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'The Crown' and modern marriage

Princess Diana's character will not yet appear in 'The Crown' season 3 on Netflix.
Princess Diana's character will not yet appear in "The Crown" season 3 on Netflix. | REUTERS/Ian Waldie

Season five of Netflix’s "The Crown" brings to the forefront a source of contention that has run throughout the show, what is the role of the monarchy in modern Britain. It does this by highlighting the imploding marriages of Queen Elizabeth’s children. By doing this, it also forces the viewer to grapple with the question, what is the role of marriage in the modern world.

In the view of the Queen’s children, both are outdated, in as much need of modernization as the cable service at Buckingham Palace. Yet, there is a sad trade-off that will inevitably come when the monarchy and marriage modernize; the younger royals no longer call the public to something higher. By coming to reflect the modern views of the public, they fail to point toward the ideals they were meant to reflect.

Throughout the season, "The Crown" shows three competing views of marriage. The first is presented by the younger royals, principally Charles and Diana, but it is also displayed by Prince Andrew and Sarah Ferguson, as well as Princess Anne. Marriage, in this view, is principally for the immediate happiness of the couple, and when they are no longer happy, or when they begin to drift apart, the marriage can be ended. Consequently, the ending of the marriage is not the concern of the rest of society, the family, or God because marriage, in this view, is oriented towards the self.

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Prince Philip seems to demonstrate a more tempered version of this view. He is not accepting of divorce but, instead, feels that it is necessary to make “arrangements” in marriage. He openly acknowledges how easy it is for couples to drift apart but, rather than taking initiative to rectify this, devotes himself to hobbies and royal service. It is then up to one’s spouse to change in order for the gap to be remedied.

While this may not end in divorce, it hollows out the marriage. There is a sense of duty attached to Philip’s view: divorce would harm the crown and, as a result, the country, but this doesn’t go far enough. It fails to recognize that marriage requires sacrifice and intentional effort from both persons.

Finally, there is the view presented by Queen Elizabeth, the only person throughout the series to acknowledge that, no matter how secret the “arrangements” might be from the public, they are always visible to God. Even when they don’t rise to sexual infidelity, they represent a choice to love oneself and one’s comforts and pleasures over devotion to one’s spouse.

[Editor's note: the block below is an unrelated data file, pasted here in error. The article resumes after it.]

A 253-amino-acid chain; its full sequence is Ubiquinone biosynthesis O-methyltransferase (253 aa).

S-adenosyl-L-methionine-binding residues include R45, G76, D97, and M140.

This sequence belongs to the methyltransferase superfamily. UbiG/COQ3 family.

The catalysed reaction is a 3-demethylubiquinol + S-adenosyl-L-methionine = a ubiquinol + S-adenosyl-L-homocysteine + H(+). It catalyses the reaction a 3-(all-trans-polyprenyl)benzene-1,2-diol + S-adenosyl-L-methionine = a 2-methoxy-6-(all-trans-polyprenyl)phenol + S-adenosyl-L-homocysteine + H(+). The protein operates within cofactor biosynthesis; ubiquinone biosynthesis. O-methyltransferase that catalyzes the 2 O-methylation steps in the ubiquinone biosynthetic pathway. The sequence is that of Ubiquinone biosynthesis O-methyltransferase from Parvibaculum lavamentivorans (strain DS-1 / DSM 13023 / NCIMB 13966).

Marriage, just like the monarchy, is meant to point the people to something higher. Marriage is to represent the relationship of Christ to His church. It is sacrificial, always seeking the good of the other. Divorce is not something trivial. If marriage represents the relationship of Christ to His bride, then divorce misrepresents it to the world.

In the first season, when Queen Elizabeth prepares to take the throne, her grandmother Queen Mary tells her, “I have seen three great monarchies brought down through their failure to separate personal indulgences from duty. You must not allow yourself to make similar mistakes. And while you mourn your father, you must also mourn someone else, Elizabeth Mountbatten. For she has now been replaced by another person, Elizabeth Regina. The two Elizabeths will frequently be in conflict with one another. The fact is, the crown must win. Must always win.”

This quote models the Christian life as well: death to self, giving way to the new person in Christ. Queen Elizabeth took this call seriously throughout her life both as a Christian and Monarch. This included upholding the institution of marriage when it led to strife between her and her sister, and it also included forgiving her husband his infidelities and seeking to find ways to restore their marriage.

The second to last episode of "The Crown" shows the finalization of Charles’ and Diana’s divorce. The episode follows a motif that parallels "When Harry Met Sally," but, instead of showing interviews of happy couples sharing the story of how they met, the episode is punctuated by scenes of couples at divorce hearings. It concludes with the finalization of Charles’ and Diana’s divorce, just one more in a series of many cases heard that day. In this way, the new royals have modernized, indistinguishable from the general public. The marriage that was supposed to reinvigorate the monarchy ended.

While modern marriage, to many, sounds convenient, it is a profound loss both for the families that go through it and society as a whole. Christians should resist the temptation to adopt these more convenient views of marriage and instead live out their marital union as a witness to a society that desperately needs to be pointed to something higher than itself.

Originally published at Juicy Ecumenism. 

Sarah Diane Stewart is a Methodist laywoman from Parkersburg, WV who now resides in the Washington, D.C. region.

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